• Increasing productivity is critical to achieving strong, sustainable and inclusive growth and well-being.Technological change and innovation are the key drivers of increased productivity, along with better skills and organisational change. But despite ever greater investments in knowledge and innovation, productivity growth in many countries has been slowing in recent years - at a time when important challenges, such as demographic trends, urbanisation and climate change, make the need for innovation all the more urgent. Together with the National Bureau of Economic Research of the US and leading panellists from academia, the OECD will be debating these questions and their policy implications.

  • The OECD Directorate for Science, Technology and Industry (STI) supported business leaders from G20 economies gathered for the ‘B20’ in Sydney on 16-18 July 2014, to discuss the twenty mutually reinforcing recommendations that they developed to drive global economic growth and create jobs. OECD STI supports two recommendations in particular: countries should establish a national innovation agenda and accompanying structural reforms to create jobs, and should remove barriers inhibiting entrepreneurs from starting and growing businesses. In November, business leaders will present the final B20 recommendations to Leaders at the G20 Summit in Brisbane.

  • Visit our video library, recently updated with videos from the Innovation for Growth and Shared Prosperity Conference. The conference covered the links between innovation, productivity, and economic growth; the drivers of innovation; and innovation policy as a tool for poverty reduction and shared prosperity. Now you are able to watch all the experts' presentations.

  • The Observatory of Public Sector Innovation (OPSI) has launched its online platform, which is now open to the public. It provides a unique collection of innovations from a wide range of sectors across the world to inspire innovators in other countries: from the use of social media as a service channel for young students in Australia, or the application of behavioral theory to collect tax debts in the United Kingdom; to lean management to improve the quality of service and working conditions in hospitals in France, or partnering with private entities to provide social welfare payments in Mexico. Join the OPSI community to find examples of innovations and share your own experiences with others.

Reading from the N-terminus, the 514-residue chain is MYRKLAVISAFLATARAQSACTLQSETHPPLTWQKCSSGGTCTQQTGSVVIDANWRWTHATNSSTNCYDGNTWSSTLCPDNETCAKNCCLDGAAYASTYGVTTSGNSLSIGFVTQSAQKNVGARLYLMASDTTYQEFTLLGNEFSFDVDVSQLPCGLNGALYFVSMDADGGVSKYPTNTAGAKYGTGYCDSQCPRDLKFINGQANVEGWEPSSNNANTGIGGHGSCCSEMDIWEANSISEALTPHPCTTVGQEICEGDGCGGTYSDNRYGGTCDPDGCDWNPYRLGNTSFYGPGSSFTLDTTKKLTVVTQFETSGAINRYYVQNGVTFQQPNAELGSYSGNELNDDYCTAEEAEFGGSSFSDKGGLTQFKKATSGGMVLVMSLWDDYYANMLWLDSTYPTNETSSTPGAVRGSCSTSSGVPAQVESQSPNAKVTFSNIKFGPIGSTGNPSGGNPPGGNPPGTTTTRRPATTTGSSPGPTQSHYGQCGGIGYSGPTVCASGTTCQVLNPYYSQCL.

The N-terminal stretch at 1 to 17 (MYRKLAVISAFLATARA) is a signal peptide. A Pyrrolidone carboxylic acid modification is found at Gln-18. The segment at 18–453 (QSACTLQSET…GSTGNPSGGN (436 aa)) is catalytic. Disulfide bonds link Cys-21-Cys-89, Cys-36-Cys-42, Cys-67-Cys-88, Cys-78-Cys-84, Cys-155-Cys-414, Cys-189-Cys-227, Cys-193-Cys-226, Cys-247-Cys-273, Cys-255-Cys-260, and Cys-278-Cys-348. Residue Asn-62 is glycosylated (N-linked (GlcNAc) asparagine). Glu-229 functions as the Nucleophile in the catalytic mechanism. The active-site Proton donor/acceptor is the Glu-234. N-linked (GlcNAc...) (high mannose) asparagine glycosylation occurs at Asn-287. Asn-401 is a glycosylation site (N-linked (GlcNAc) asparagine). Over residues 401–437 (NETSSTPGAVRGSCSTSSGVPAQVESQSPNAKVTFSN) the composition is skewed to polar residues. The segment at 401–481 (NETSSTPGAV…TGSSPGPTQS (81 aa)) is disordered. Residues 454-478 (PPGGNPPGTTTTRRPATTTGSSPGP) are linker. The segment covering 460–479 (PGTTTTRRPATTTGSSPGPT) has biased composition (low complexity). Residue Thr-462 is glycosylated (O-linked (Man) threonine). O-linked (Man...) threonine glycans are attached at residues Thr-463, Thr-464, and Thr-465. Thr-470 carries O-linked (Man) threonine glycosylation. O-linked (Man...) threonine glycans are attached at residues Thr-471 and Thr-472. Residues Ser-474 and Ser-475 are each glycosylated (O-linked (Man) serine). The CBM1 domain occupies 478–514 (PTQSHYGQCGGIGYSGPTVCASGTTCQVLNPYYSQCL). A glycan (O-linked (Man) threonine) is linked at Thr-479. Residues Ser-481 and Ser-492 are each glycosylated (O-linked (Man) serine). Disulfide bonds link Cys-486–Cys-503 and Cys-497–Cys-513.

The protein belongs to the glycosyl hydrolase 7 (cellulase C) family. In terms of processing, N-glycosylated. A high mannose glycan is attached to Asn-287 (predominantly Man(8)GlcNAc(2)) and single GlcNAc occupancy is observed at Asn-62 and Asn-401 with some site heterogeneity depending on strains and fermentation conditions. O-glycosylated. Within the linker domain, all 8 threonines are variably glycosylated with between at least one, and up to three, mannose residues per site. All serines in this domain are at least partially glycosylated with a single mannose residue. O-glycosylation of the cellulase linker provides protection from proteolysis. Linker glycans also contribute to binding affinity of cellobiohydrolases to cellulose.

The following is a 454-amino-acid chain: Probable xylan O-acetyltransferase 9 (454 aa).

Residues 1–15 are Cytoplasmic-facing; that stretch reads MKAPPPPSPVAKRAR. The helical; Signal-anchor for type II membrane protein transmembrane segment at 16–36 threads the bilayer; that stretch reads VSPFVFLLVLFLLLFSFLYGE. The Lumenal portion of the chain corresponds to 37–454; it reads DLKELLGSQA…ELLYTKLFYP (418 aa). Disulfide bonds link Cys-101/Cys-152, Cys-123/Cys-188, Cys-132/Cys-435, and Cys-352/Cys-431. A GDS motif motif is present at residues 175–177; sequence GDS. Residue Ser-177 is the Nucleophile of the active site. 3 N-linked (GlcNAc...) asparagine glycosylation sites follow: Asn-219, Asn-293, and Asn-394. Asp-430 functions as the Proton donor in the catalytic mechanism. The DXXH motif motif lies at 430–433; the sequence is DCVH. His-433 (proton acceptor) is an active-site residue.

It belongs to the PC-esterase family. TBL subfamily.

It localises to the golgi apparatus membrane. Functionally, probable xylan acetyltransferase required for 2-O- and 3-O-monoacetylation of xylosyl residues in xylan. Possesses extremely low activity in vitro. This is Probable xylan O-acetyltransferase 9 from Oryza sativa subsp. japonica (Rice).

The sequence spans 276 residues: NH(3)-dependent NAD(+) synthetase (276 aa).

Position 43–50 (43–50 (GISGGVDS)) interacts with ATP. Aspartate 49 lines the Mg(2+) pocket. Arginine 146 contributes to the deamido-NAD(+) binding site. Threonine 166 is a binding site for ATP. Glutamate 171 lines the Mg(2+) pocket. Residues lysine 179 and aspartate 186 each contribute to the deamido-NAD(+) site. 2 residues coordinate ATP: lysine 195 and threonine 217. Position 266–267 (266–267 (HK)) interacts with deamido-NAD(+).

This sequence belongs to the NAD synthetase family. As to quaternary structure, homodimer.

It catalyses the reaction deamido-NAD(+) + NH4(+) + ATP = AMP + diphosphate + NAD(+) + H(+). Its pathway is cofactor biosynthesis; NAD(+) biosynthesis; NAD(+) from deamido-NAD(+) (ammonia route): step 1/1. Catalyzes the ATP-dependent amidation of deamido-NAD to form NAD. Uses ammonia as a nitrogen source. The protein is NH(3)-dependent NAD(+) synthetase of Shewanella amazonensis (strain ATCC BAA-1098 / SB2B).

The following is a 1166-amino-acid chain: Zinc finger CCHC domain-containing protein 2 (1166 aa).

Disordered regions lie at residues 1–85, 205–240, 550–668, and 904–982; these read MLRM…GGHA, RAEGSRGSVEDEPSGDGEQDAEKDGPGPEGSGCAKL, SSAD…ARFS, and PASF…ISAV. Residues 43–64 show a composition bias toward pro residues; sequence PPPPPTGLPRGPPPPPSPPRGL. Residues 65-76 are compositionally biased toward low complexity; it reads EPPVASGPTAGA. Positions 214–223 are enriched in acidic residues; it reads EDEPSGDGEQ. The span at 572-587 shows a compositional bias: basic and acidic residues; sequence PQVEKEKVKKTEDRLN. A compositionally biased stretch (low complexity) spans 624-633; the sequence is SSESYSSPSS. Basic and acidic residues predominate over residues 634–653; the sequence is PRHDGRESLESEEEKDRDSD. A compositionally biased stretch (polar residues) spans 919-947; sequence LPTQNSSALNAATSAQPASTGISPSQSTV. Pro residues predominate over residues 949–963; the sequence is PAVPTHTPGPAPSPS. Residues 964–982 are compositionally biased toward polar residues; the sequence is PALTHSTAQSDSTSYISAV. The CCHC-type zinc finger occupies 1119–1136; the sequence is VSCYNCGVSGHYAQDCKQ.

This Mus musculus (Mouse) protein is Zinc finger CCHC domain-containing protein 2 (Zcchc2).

• 2 July 2014, OECD Conference Centre, Paris, 9:30-17:30. The 2014 OECD Global Forum on Development (GFD) will focus on “Innovating for Development: Rethinking Structural Challenges for Post-2015”. This Forum is organised by the OECD Development Centre and Development Co-operation Directorate in co-operation with the Science, Technology and Industry Directorate of the OECD. The GFD will gather representatives of governments from OECD and non-OECD member countries, international organisations, academia, foundations, private sector and OECD experts to discuss the role of innovation in tackling lagging productivity growth and development challenges more generally. The Forum will look at the role of innovation in development from several points of view: i) What is the potential for innovation to unleash new sources of growth and overcome structural bottlenecks to development? What strategies and policies work best to support innovation and productivity growth? ii) What innovative approaches can support developing countries’ efforts to achieve more inclusive development? iii) What kind of innovation can best deliver inclusive development and reach the poor?